In fact, ever since the dirt-in- the-pocket business at Lord's, clarity of judgement appears to have come a nasty cropper. If Atherton was a bit silly to stare at his bat, can someone tell me who on earth at the BBC decided that Allan Lamb was the man to interview (and call for Atherton's resignation) on Saturday morning radio? Allan Lamb? Ye gods. Apart from credentials extending to losing all three Tests in which he captained England, and being notoriously opinionated, Lamb had as much relevance to the argument as the Queen of Sheba, or Jonathan Agnew's mum.

Atherton has also been slightly disorientated by events, in that when Agnew interviewed him on Sunday about remaining as captain, he banged on about having been hurt by the newspapers, with no mention of the fact that he was addressing someone who practically ordered him to resign after Lord's.

When he was appointed last September, Atherton would have sold his house for the job. Now, with all these fines, he may have to, and the sparkle in his eyes 11 months ago has now been replaced by a dull, glazed look, like a three- day-old mackerel on the fishmonger's slab.

However, in the 24 hours he has left to declare his availability as captain in Australia, Atherton will surely conclude that far from being a burden on his team, his team will be the poorer without him, either as a captain or a batsman. Besides which, now that his team really look like a team again, the personal wounds may heal more quickly than he thinks.

The mere prospect of throwing the ball to Devon Malcolm in Perth, which is even bouncier than The Oval, should be enough in itself to persuade him to stay on, although the biggest single bonus for England this summer has been Hick. A shy, modest man, Hick has finally discovered the ruthless, slightly arrogant streak required to succeed at this level, and there is not much doubt that Raymond Illingworth has been the cattle prod behind it.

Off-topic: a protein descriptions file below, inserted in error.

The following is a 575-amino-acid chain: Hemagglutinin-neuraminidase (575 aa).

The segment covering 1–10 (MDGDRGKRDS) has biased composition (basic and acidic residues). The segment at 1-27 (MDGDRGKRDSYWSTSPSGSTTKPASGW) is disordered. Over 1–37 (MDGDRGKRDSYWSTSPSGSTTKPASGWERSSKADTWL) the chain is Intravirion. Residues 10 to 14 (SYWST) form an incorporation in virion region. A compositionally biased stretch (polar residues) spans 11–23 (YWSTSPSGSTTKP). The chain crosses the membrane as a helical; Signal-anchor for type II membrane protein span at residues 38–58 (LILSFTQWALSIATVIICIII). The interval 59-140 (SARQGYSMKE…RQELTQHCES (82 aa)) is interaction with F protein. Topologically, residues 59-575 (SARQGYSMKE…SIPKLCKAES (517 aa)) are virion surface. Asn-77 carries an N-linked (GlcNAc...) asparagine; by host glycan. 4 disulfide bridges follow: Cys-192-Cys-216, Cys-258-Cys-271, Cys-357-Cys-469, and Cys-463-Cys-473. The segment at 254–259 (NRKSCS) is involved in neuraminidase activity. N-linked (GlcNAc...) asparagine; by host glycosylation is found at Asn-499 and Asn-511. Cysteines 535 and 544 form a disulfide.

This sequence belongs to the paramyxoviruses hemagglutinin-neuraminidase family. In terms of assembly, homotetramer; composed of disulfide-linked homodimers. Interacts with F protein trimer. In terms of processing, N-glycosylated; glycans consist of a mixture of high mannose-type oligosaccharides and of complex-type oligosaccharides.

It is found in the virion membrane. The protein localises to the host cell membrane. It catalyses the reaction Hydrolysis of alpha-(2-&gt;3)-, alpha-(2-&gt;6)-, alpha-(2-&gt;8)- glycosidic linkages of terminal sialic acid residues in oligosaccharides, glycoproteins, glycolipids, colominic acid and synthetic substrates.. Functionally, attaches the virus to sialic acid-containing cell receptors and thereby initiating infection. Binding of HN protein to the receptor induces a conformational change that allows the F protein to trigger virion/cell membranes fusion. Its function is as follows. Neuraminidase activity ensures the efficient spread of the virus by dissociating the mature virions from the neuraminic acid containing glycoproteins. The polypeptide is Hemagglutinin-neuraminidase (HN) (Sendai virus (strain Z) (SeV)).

Illingworth's first summer in charge ended in such a way that the chairman's post-series claim that the return of the Ashes was no longer a fantasy has real substance. However, he is above all a practical man, and, unlike previous incumbents, when Raymond gazes as the stars, he is not so much looking to locate Venus as wonder whether it's OK to plant the radishes.

'Let's be right about it,' he said on Sunday, 'county cricket is at a pretty low ebb. Frankly, we have not got too many players to choose from. One of the main problems is pitches, and there are more games finishing in two days now than there ever were.

'The Board will decide where the money goes, but they might consider employing their own groundsmen at county level. Also, we play too much soft cricket, and I have long been in favour of two divisions in the Championship.

'Also, there is a lot of talk about bowlers bowling too much nowadays. To my mind they don't bowl enough. You need to bowl a lot to get the rhythm right, and we saw what happened with Devon Malcolm at The Oval.'

Illingworth's immediate task, however, is to persuade Atherton to remain as captain, and it is short odds that he will manage it. 'He has shown tremendous character for a 26-year-old, and while Michael has made mistakes, he's learning all the time.'

As for Atherton's latest punishment, Illingworth says: 'If football's Premiership was run on the same lines, there would be no one left on the field by half-time. We have got to allow a bit of what happens in the split second after a dismissal. We don't want all the aggression taken out of what is an emotional game.'

Even Illy gets emotional, and when he was captain in Australia, in 1971-72, he led his team from the field in a crowd-disturbance protest. Furthermore, if Atherton does resign, the chairman could go as captain. It would be a rare achievement indeed for anyone - let alone an ICC ref - to get close to Raymond's wallet.

(Photograph omitted)